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Lancour files lawsuit against city of Superior, three police officers

The city of Superior -- and three of its police officers -- are facing a lawsuit, filed Monday in Douglas County Circuit Court. The suit alleges that Officer George Gothner used "excessive and unreasonable force" during the Jan. 5, 2014, arrest o...

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Natasha Lancour talks to local media during a press conference at the Douglas County Courthouse in this photograph from January 2014. (Jed Carlson/jcarlson@superiortelegram.com)

The city of Superior - and three of its police officers - are facing a lawsuit, filed Monday in Douglas County Circuit Court.

The suit alleges that Officer George Gothner used "excessive and unreasonable force" during the Jan. 5, 2014, arrest of Natasha Lancour outside Keyport Liquor and Lounge in Superior. The suit seeks no specific amount of money, but demands a jury trial.

It comes seven months after Gothner was given a one-day suspension for using vulgarities during that arrest. Gothner was cleared of any allegations of brutality during the arrest following a state and internal review of the incident.

Video released shortly after the incident, shot by a dashboard camera in Gothner's squad car, showed him shoving Lancour, 29, of Superior onto the hood of the vehicle and striking her in the face with a closed fist as she reached toward his face and tried to pull away.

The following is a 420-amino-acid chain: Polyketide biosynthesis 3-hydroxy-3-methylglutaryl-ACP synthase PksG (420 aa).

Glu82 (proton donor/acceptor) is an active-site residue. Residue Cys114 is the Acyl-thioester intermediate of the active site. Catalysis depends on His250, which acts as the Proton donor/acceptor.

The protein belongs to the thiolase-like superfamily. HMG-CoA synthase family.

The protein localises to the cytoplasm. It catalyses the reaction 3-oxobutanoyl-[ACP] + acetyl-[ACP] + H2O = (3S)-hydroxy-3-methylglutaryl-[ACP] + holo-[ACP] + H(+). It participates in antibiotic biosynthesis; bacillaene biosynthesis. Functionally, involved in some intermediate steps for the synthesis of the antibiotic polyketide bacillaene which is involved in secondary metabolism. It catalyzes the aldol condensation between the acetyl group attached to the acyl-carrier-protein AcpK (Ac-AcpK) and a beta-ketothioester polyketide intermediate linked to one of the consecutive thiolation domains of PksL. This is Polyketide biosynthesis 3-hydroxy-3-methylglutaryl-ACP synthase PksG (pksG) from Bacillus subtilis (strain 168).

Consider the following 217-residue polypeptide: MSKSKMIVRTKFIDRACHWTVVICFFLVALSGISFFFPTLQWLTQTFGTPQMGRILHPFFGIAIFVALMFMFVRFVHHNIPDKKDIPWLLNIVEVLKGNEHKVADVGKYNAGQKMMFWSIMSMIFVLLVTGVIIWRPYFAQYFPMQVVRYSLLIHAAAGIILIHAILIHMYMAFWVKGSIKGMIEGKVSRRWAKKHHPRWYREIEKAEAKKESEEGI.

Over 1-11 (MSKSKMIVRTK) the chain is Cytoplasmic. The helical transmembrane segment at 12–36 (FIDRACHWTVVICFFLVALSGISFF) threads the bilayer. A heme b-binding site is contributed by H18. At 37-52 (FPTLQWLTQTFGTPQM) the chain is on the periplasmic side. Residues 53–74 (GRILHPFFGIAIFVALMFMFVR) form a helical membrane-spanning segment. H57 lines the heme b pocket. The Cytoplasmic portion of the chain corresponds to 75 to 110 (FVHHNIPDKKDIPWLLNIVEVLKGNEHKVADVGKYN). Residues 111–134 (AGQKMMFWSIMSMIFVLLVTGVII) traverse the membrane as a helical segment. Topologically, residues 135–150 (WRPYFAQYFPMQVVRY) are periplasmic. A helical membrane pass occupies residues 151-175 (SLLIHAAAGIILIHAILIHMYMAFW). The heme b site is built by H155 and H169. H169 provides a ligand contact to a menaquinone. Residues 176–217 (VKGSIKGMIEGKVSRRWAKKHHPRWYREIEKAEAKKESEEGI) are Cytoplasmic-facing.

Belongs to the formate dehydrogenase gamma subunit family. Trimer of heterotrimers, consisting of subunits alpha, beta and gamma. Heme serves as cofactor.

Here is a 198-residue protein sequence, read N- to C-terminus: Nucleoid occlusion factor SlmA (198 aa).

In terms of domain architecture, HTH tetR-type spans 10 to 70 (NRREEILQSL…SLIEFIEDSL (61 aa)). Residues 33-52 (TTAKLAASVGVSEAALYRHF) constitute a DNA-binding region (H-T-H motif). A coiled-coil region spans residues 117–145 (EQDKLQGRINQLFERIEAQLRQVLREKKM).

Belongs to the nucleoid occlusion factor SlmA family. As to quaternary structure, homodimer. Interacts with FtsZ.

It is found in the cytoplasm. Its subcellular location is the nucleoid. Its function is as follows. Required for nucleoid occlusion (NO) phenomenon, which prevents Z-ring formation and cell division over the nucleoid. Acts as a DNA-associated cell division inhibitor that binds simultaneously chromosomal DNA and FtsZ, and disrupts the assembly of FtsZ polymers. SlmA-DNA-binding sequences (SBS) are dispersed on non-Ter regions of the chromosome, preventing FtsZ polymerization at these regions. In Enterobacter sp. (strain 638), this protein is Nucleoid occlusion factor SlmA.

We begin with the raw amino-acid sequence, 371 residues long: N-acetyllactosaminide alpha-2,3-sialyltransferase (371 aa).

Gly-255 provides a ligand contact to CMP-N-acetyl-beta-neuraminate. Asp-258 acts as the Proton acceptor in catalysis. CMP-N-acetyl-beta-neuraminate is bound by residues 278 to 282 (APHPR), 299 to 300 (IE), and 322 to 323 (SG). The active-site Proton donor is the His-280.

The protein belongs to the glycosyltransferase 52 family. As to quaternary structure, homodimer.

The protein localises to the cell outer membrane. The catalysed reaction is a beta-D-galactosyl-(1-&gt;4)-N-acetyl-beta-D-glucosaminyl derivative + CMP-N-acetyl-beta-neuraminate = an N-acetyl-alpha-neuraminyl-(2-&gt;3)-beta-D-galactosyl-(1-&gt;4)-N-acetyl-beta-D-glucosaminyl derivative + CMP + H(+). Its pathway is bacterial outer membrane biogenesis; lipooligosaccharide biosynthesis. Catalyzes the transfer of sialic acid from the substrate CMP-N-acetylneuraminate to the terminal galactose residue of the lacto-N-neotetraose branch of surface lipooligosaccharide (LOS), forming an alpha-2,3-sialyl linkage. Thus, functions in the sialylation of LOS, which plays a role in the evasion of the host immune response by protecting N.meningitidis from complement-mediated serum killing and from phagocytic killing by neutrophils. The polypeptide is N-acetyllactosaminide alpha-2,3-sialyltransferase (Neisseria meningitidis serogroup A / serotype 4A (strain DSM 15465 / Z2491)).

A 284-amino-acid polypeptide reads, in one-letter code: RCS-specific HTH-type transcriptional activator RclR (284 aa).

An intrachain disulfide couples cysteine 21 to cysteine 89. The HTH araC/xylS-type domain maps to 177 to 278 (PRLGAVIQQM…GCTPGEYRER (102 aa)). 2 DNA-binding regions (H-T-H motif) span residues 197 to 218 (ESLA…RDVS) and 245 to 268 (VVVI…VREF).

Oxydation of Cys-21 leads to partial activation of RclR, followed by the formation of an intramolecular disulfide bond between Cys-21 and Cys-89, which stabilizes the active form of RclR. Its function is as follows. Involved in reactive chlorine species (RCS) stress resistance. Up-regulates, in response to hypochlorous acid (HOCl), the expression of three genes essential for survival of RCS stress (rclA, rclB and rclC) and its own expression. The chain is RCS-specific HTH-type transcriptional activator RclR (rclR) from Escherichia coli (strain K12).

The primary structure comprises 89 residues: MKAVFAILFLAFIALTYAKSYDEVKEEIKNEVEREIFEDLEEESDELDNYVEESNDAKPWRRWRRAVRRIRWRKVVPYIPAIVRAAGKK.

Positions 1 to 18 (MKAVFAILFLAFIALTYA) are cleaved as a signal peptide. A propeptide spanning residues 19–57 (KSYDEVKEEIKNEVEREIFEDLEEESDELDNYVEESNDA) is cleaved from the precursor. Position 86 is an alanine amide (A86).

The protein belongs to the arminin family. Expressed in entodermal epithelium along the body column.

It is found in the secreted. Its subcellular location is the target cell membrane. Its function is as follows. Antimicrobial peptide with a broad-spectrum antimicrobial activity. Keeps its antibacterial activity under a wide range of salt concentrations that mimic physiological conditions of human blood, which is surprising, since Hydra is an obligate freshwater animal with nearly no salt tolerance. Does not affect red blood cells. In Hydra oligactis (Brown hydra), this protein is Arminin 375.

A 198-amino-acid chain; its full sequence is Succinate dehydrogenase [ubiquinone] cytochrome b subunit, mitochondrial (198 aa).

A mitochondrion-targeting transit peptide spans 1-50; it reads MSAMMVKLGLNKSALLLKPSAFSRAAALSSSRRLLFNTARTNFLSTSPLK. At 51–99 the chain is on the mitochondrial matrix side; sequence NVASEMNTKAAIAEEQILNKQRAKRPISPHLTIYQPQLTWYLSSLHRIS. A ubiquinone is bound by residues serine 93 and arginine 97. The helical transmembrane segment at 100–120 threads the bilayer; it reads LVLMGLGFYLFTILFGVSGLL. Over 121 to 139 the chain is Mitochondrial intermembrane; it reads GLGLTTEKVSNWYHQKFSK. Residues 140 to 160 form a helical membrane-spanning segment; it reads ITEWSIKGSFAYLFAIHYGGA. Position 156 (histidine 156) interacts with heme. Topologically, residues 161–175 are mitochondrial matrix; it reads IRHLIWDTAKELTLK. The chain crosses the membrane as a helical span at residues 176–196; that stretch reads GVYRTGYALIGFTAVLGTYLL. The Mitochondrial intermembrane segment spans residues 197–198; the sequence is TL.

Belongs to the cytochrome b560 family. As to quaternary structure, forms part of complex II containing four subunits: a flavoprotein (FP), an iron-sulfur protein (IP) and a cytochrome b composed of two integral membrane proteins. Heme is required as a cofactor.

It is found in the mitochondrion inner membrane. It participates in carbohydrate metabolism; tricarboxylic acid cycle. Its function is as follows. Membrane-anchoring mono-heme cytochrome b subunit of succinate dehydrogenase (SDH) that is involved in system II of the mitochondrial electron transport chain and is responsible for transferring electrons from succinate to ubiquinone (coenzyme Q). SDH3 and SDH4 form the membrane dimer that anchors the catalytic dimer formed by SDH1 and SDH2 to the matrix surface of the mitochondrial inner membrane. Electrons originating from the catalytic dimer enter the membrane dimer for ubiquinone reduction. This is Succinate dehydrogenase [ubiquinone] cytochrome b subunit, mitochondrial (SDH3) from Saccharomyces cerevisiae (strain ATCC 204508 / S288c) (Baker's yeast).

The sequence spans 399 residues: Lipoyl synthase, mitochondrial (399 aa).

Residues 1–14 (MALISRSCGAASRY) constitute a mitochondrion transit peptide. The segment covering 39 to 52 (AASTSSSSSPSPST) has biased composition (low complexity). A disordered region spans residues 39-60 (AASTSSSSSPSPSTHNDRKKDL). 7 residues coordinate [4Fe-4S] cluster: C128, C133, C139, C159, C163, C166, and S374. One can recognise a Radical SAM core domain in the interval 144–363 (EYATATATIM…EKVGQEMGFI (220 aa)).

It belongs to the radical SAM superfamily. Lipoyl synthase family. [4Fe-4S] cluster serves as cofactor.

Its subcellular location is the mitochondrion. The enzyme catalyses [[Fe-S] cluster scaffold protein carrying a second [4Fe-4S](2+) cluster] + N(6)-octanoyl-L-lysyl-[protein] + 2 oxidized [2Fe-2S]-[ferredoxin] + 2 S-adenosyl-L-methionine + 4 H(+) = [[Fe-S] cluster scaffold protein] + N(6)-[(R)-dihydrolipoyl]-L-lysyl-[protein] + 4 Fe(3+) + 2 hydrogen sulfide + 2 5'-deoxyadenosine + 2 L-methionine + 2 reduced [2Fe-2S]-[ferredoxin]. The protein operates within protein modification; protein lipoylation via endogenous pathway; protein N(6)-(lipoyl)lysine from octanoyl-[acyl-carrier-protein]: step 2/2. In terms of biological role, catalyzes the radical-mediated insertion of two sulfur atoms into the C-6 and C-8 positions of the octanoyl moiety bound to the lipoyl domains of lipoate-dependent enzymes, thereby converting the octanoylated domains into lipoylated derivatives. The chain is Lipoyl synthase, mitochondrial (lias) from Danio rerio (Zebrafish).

Bayfield County District Attorney Fred Bourg reviewed the case for possible charges following the state investigation into the incident. While he said that Gothner's actions brought "disrepute to his police agency," and that "there is ample evidence that his actions were rude, in poor taste, and possibly, unnecessarily violent," no charges were filed. Bourg said he did not believe proof beyond a reasonable doubt existed to support charges.

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An internal investigation into the incident found that Gothner's use of force during the arrest was justified.

The lawsuit filed Monday also names Superior police Sgt. William Lear and Officer Sean Holmgren as co-defendants. The suit alleges that Lear and Holmgren failed to come to the aid of Lancour as Gothner used excessive force, and that Lear threatened to use a Taser. The lawsuit accuses all three officers of attempting to cover up Gothner's use of excessive force by filing false reports to render charges against Lancour.

The suit cites 21 claims for relief for alleged excessive force, failure of bystander officers to intervene, false arrest, violations of constitutional rights, inadequate training policies, false imprisonment, emotional distress, assault, battery, malicious prosecution, negligence, negligent hiring, training and supervision, and preparation, creation and dissemination of false police reports.

Superior Police Chief Nicholas Alexander, who was serving as a deputy chief in at the time of Lancour's arrest in January 2014, said he could not comment on pending litigation.

Lancour initially was charged with battery to a peace officer and disorderly conduct after the arrest, but the felony battery charge later was dropped; the disorderly conduct charge was dismissed in late October on a motion from Douglas County District Attorney Dan Blank.

Related Topics: SUPERIORPOLICE
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